A federal prosecutor told jurors Thursday that they would see video of the day that four Americans were shot to death by pirates as the Navy tried to negotiate their release.
In his opening statement, Assistant U.S. Attorney Brian Samuels said the hostages, held captive for four days aboard their 58-foot sailboat Quest, were executed in a hail of gunfire at close range. The victims were Scott and Jean Adam, a California couple who owned the Quest, and Phyllis Patricia Macay and Robert Riggle, both of Seattle, who had joined them on the voyage.
Samuels said the three defendants – Ahmed Muse Salad, Abukar Osman Beyle and Shani Nurani Shiekh Abrar – were among the more aggressive faction of the pirates. And he said they were the ones who did the shooting moments after one of the pirates fired a rocket-propelled grenade at the American guided missile destroyer Sterett.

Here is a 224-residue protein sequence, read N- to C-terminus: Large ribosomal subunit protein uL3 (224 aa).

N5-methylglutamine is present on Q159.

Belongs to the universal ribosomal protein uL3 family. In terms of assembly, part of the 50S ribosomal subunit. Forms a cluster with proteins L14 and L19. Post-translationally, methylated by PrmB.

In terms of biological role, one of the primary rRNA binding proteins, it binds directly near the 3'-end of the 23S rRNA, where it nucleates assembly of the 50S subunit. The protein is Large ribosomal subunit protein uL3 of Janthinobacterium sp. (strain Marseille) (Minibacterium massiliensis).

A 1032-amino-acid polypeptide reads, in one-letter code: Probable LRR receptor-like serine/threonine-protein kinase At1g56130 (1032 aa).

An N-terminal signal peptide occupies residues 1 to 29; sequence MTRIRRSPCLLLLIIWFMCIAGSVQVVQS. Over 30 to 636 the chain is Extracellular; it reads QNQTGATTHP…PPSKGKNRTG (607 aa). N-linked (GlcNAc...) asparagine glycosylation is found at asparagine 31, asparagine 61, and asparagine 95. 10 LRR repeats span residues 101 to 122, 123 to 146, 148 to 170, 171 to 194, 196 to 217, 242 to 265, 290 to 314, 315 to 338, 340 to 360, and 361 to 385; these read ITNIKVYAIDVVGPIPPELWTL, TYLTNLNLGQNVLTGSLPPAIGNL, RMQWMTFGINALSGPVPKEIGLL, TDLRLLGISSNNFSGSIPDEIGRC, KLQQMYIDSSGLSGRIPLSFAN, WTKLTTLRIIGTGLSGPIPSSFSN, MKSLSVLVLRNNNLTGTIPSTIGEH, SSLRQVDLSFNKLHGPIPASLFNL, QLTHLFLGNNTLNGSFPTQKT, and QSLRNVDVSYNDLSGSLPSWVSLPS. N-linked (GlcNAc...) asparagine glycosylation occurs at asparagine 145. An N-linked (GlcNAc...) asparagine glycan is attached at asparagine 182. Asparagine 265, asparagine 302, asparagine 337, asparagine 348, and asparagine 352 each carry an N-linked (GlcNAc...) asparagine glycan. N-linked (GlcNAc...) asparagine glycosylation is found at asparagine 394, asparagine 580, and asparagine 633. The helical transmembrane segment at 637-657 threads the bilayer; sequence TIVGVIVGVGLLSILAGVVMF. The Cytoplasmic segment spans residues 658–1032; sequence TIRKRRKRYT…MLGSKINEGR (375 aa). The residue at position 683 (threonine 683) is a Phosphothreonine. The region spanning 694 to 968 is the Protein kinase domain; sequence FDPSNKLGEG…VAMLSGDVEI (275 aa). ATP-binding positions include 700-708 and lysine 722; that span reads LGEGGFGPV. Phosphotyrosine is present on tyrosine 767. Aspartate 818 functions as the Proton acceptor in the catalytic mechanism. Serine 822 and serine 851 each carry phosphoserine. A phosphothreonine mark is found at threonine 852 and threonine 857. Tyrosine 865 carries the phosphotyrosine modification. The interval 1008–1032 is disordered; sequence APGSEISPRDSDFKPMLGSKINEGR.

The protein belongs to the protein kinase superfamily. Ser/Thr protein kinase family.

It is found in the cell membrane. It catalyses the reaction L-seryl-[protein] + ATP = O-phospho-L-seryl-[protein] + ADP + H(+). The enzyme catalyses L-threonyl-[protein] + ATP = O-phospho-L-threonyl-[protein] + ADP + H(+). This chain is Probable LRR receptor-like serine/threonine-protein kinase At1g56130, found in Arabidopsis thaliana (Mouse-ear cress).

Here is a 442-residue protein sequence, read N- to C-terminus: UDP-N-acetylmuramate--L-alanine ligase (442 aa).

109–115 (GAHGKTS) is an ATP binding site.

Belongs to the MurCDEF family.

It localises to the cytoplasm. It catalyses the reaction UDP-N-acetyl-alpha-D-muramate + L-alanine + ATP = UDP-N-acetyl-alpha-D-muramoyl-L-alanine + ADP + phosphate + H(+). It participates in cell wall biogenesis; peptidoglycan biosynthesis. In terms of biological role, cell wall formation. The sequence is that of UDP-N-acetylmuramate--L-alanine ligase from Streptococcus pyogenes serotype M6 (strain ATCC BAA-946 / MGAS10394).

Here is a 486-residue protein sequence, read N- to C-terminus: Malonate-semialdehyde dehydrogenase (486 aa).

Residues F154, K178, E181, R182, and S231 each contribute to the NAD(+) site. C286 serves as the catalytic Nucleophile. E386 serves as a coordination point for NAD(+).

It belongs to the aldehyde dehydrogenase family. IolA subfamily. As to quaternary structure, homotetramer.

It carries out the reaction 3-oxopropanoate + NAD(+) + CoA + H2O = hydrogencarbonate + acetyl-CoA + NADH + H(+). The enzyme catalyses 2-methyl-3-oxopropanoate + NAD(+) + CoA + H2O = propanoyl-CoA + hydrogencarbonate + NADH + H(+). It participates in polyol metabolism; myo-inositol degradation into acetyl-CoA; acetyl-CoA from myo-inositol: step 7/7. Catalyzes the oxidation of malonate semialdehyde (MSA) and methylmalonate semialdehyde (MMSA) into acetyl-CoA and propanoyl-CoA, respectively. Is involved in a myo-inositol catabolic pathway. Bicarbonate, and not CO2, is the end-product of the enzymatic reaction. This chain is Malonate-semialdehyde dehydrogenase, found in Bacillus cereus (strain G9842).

There were 19 pirates who boarded the sailboat Feb. 18, 2011, about 850 miles from Somalia.
Defense attorneys for the three men told jurors they would hear no evidence that proved their clients did the shooting. Larry Dash, Salad’s lawyer, said the common theme in what happened that day was chaos and confusion. Dash said Scott Adam repeatedly had communicated to the Navy to stay back as warships and a helicopter closed in on the Quest.
Dash said jurors would hear conflicting testimony from those who have pleaded guilty in the case. He said those witnesses hope to get lighter sentences by testifying.
James Ellenson, a lawyer for Abrar, said his client was a mechanic who had worked on the boat that the pirates took to sea and that he was forced to go with them. His client was not a Somali, not a pirate and not a shooter, he said.
If convicted, the three could face the death penalty. It took most of three days to select a jury. The trial is expected to continue through much of the summer.